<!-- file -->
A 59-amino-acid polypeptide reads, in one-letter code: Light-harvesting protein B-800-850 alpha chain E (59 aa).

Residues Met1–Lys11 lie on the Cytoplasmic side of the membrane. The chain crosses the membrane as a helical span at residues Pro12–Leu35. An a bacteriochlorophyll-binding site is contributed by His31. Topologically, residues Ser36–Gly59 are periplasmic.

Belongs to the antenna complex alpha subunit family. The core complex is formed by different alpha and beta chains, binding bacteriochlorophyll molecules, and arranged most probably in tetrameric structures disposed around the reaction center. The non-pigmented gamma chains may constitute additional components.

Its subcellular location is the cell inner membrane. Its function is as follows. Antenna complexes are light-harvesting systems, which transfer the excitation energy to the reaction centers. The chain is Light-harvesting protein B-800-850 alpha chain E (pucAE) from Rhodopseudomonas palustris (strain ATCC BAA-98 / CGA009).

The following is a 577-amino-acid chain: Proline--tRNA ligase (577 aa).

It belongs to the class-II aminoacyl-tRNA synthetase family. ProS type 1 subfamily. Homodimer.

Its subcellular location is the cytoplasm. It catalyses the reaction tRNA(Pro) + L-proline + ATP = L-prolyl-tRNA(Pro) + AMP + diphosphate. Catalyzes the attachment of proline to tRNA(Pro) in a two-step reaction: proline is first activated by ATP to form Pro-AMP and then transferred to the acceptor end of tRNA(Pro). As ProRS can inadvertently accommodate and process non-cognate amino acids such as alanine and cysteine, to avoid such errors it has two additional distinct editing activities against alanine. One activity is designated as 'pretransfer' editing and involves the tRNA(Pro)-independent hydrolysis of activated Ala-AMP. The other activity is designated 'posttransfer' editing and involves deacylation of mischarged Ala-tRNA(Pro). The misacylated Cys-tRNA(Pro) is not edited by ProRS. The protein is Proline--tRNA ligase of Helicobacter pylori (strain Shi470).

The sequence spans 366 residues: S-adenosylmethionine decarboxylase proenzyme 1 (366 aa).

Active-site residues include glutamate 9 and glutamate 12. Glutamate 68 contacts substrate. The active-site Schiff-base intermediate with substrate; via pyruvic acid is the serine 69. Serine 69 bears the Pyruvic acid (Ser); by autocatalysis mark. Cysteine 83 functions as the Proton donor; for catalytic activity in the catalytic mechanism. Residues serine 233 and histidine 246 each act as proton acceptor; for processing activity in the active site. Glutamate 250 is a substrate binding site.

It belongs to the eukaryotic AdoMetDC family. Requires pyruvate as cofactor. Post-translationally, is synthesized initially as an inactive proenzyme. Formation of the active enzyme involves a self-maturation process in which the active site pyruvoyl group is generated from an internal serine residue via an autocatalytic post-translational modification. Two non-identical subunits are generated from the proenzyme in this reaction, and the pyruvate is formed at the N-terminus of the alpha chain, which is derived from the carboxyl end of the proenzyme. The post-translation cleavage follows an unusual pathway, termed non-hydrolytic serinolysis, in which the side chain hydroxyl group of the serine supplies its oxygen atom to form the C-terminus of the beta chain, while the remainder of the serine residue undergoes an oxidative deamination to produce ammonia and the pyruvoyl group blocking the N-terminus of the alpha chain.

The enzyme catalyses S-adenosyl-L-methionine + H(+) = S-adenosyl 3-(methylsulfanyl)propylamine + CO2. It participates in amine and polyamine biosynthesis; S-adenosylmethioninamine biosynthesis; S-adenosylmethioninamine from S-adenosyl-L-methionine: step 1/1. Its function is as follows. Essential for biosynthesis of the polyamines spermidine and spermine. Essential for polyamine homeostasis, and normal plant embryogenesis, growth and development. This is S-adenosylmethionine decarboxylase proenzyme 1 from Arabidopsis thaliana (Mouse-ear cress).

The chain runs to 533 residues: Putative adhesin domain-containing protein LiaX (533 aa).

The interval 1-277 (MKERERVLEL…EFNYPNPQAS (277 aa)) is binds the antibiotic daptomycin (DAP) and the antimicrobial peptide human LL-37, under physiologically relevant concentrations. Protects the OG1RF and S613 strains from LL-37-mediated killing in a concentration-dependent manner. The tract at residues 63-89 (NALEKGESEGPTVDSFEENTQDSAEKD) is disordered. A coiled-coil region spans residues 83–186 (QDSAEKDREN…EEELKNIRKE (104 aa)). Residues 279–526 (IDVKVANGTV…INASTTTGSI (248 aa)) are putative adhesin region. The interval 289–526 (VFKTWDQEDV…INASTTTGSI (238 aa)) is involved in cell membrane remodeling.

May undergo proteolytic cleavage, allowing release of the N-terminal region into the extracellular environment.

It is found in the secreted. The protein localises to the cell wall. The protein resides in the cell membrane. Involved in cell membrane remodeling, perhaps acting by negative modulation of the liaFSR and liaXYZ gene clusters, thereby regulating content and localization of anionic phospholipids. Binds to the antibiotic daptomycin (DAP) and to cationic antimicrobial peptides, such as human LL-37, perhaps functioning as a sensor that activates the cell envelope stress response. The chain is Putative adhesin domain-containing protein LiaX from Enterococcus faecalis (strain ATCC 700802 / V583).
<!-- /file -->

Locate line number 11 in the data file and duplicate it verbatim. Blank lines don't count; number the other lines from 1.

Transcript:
The enzyme catalyses S-adenosyl-L-methionine + H(+) = S-adenosyl 3-(methylsulfanyl)propylamine + CO2. It participates in amine and polyamine biosynthesis; S-adenosylmethioninamine biosynthesis; S-adenosylmethioninamine from S-adenosyl-L-methionine: step 1/1. Its function is as follows. Essential for biosynthesis of the polyamines spermidine and spermine. Essential for polyamine homeostasis, and normal plant embryogenesis, growth and development. This is S-adenosylmethionine decarboxylase proenzyme 1 from Arabidopsis thaliana (Mouse-ear cress).